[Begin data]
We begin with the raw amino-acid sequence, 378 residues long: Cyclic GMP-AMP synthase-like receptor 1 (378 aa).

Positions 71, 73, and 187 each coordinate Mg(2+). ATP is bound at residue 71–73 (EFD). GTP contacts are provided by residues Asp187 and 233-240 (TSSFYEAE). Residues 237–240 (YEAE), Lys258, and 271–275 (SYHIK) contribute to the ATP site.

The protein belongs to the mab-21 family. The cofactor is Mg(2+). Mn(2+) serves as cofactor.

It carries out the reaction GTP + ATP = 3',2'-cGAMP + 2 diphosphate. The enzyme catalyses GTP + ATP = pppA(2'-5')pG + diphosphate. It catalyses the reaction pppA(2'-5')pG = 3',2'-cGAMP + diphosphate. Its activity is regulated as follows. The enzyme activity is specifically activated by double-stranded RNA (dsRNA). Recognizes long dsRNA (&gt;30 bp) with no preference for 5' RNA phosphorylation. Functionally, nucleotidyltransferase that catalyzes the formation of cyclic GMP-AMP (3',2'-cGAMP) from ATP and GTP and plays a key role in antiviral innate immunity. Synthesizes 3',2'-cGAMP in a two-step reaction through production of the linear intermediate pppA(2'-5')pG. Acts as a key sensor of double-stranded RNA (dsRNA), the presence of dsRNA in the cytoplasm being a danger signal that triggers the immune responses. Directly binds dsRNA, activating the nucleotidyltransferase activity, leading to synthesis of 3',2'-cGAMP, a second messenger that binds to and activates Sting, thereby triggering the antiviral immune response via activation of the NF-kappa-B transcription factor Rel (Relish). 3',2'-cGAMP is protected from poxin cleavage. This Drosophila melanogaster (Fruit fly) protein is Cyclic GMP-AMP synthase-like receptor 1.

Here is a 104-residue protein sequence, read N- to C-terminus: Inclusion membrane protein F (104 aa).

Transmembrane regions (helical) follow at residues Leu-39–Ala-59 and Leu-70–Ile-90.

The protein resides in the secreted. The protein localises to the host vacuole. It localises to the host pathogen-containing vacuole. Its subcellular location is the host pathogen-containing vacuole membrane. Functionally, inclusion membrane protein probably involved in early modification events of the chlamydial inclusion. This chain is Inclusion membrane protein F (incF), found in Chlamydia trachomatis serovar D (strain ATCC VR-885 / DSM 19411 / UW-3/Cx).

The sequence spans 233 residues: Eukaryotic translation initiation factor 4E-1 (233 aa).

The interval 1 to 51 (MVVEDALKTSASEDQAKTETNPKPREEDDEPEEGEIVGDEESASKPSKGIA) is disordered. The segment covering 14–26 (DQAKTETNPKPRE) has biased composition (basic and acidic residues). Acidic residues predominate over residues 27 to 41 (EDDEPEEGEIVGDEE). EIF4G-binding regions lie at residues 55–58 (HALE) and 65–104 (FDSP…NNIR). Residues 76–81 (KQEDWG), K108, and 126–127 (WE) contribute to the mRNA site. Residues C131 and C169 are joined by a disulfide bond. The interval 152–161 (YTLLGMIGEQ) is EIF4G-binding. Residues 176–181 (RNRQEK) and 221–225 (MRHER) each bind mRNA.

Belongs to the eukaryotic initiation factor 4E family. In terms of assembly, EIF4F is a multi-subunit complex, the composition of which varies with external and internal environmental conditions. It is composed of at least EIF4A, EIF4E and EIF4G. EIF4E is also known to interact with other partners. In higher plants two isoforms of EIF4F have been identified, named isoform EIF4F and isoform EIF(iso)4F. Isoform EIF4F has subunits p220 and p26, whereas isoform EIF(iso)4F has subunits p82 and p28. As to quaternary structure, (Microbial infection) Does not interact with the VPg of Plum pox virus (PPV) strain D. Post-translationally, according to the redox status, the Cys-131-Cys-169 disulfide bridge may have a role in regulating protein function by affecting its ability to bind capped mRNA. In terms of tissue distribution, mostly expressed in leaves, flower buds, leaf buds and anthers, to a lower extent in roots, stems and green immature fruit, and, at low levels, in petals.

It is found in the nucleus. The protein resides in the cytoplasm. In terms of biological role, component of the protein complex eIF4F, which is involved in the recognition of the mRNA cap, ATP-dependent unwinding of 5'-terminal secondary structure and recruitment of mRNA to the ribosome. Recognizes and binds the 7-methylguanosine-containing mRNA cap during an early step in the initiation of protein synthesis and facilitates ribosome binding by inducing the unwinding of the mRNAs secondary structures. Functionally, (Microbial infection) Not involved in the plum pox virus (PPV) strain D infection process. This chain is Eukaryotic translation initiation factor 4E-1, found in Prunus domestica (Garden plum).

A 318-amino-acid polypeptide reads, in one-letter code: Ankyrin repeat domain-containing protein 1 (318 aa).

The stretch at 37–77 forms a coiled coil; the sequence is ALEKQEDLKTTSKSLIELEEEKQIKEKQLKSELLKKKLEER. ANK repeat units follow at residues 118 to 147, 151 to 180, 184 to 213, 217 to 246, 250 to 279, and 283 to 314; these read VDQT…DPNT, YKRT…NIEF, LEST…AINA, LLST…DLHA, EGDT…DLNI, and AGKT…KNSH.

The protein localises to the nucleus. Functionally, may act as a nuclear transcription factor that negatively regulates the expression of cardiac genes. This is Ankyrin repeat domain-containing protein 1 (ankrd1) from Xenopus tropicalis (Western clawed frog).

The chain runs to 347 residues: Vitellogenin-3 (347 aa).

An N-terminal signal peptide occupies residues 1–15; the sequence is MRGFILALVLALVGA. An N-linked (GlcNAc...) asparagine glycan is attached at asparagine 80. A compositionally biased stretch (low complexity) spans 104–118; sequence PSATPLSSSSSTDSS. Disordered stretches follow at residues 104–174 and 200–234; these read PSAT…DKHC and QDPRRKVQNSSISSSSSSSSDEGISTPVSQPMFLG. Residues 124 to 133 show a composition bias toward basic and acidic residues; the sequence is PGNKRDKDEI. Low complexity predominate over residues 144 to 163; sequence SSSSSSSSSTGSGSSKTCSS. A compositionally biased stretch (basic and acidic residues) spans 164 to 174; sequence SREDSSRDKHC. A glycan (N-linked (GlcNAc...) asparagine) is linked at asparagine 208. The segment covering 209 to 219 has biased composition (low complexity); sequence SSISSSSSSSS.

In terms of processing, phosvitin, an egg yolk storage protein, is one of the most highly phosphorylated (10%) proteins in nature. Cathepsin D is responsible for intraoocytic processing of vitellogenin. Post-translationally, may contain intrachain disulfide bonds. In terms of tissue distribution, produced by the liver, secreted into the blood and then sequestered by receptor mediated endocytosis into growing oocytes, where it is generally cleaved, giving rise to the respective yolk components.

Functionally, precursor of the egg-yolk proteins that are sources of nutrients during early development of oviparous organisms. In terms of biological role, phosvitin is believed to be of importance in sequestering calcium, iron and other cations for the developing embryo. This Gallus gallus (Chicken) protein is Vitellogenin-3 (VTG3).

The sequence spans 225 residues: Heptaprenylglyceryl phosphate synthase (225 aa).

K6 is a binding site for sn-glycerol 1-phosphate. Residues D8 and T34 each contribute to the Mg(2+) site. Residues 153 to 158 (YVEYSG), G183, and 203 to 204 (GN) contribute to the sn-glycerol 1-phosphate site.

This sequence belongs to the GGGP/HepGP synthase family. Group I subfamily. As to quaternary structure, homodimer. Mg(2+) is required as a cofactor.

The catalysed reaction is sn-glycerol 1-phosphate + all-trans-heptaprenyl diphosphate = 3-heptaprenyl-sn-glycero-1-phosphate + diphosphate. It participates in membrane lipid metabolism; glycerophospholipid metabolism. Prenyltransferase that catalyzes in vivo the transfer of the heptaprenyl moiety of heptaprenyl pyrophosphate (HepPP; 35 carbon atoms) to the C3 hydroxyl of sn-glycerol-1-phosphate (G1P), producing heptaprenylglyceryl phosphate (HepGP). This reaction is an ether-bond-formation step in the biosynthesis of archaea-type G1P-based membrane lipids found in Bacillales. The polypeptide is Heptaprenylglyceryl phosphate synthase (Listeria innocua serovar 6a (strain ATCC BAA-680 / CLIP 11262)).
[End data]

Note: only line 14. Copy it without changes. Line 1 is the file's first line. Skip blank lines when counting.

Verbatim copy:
The protein localises to the nucleus. Functionally, may act as a nuclear transcription factor that negatively regulates the expression of cardiac genes. This is Ankyrin repeat domain-containing protein 1 (ankrd1) from Xenopus tropicalis (Western clawed frog).